I had applied to at least 2,000 jobs and slowly received denial letters over the course of some months. Some jobs I never heard back from though. I was starting to feel inadequate. I’m not sure if that’s a shared feeling amongst my peers, but I know for sure that I felt that plenty of times. It’s hard knowing that I have a degree, but I still can’t secure a real career. It made me really think that maybe I’m just not an appealing candidate and I just don’t possess the skills that employers are looking for. It gets even harder when people around you are elevating and finding opportunities to move forward post grad meanwhile you’re feeling stagnant.

Eventually, you start to feel like a failure especially and that’s a feeling that’s hard to shake. As young adults in 2018 it’s just not realistic for us to have our entire lives completely together, but it doesn’t stop us from setting the bar so high and feeling as though we need to aim for that even though it is entirely unrealistic. We constantly feel like we need to fulfill our need of having our shit together and we compare ourselves to people on social media who seem to be doing better than ourselves, which is a horrible habit. I’m working on ditching it right now. Comparison is pointless and counterproductive.

The stress was taking a toll on me. I caught myself constantly thinking about my future and possible ways to get ahead or make money. I didn’t know what to do because every month I was getting emails about my loan payments being late/due. Looking back I don’t recall having access or knowing of a ton of resources to prepare me for life after college. There wasn’t a real transition. My alma mater had all sorts of general pamphlets and brochures on mental health, but nothing on how to tackle post grad depression. There’s a significant gap in education when it comes to transitioning from college. I feel like most colleges don’t provide students with resources and ways to solidify a career. As students, we can meet deadlines, take exams and take good lecture notes, but at the end of the day we still need to be provided with resources because in the real world graduates lose the structure they were used to having in college.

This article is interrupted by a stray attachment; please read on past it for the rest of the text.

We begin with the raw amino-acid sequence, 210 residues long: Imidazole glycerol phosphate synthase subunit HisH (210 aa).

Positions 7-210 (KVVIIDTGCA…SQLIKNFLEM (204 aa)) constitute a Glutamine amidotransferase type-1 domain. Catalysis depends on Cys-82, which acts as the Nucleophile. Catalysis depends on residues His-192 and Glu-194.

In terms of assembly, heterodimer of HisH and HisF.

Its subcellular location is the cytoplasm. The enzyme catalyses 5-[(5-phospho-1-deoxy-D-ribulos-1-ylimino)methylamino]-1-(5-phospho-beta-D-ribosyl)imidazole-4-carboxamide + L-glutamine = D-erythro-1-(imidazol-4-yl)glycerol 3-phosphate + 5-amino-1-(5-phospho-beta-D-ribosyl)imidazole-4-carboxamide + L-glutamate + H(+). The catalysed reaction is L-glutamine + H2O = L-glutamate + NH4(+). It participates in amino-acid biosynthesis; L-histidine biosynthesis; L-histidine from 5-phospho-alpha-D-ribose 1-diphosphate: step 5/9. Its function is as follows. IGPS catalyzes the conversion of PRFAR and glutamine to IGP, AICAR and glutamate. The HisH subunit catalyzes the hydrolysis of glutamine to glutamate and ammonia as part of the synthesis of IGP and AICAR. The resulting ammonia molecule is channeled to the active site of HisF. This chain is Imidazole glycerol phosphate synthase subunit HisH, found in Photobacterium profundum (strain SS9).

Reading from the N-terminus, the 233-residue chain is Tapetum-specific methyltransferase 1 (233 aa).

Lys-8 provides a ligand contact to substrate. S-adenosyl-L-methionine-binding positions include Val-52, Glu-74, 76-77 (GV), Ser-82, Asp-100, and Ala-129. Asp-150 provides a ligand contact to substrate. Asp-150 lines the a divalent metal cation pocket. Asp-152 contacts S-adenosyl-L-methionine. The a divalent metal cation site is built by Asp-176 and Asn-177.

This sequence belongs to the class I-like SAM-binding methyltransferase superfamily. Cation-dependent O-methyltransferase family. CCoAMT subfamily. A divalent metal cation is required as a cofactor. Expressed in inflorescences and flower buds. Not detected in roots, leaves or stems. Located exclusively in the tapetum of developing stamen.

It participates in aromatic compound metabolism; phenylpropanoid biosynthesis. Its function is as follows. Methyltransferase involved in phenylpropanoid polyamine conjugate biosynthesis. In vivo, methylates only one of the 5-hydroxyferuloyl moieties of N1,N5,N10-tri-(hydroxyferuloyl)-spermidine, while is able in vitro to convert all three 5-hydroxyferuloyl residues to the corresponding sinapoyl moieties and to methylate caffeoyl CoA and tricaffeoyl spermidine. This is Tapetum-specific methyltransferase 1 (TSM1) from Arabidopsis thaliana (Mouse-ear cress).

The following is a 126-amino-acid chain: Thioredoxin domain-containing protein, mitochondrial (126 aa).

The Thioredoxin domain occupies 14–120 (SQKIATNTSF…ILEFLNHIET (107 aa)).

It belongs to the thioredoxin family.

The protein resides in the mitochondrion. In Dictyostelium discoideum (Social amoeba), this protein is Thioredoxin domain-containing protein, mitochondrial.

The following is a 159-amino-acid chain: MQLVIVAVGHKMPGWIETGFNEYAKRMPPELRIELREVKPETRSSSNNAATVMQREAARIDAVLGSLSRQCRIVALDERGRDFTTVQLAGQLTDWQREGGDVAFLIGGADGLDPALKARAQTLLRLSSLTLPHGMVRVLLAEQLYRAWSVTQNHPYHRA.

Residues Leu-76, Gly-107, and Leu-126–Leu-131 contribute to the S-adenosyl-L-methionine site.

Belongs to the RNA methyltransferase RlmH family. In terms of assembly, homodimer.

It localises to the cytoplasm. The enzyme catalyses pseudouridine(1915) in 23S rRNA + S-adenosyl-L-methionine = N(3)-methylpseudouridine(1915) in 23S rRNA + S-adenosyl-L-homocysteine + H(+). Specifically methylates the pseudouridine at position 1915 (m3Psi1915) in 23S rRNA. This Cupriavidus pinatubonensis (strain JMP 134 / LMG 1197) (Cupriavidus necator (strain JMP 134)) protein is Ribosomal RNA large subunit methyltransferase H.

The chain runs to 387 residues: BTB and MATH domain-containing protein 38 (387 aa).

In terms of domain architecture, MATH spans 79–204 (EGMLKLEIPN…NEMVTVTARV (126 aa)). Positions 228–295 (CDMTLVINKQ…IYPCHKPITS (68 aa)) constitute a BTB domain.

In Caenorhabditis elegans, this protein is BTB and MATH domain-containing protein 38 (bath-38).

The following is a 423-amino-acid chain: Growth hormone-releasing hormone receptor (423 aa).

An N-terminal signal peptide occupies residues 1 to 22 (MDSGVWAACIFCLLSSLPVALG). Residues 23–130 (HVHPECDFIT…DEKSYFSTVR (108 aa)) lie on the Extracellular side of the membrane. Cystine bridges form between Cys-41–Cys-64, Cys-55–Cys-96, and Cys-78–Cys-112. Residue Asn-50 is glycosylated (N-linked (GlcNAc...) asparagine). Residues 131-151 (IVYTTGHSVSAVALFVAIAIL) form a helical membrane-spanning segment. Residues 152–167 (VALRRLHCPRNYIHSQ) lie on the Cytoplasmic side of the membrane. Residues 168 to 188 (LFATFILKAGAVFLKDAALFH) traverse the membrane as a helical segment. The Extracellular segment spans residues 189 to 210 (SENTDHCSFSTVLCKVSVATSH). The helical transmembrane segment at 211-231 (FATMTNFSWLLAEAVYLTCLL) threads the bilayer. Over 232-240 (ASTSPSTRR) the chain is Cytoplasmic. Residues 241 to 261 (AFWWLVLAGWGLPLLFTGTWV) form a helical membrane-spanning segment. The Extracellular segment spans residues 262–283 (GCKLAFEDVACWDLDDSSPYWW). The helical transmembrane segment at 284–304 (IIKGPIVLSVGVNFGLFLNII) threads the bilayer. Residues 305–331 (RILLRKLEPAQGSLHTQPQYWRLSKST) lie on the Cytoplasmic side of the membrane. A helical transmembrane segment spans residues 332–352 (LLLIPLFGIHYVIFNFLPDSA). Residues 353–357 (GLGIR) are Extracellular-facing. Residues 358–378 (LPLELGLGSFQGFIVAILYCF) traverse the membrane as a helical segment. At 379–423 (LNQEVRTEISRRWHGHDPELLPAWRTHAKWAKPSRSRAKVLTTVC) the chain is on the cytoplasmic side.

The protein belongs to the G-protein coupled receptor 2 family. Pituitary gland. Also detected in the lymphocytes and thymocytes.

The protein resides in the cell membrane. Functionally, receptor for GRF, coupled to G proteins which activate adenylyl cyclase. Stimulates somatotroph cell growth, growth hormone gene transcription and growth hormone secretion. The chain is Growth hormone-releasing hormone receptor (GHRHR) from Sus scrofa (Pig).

I believe that it is important for many of us to be passionate about what we study in school and aim for our dream careers… However, it is important to consider the relevancy of skills sets and such that will make us marketable and appealing to employers. Otherwise, we’ll end up having a ton of knowledge on a particular field, but nowhere to apply it. I think it’s important to consider your career path options.

In my case, I decided to go to graduate school. Initially, I thought I wanted to go towards the direction of social work because it was relevant to what I did as a case management intern, but then I realized I would have to do two years of school and pass an exam in order to be licensed to practice. I didn’t know if that was something I really felt like committing to career-wise. The social work field is very demanding and they don’t always pay great. Ultimately, I decided to go in the direction of criminal justice, which will pay nicely regardless of the direction I go in. I don’t want to say I made this decision because I had no other choice, but the decision to go back to school gave me a sense of purpose, a career change that will supplement my undergraduate degree and will defer my loans (LOL).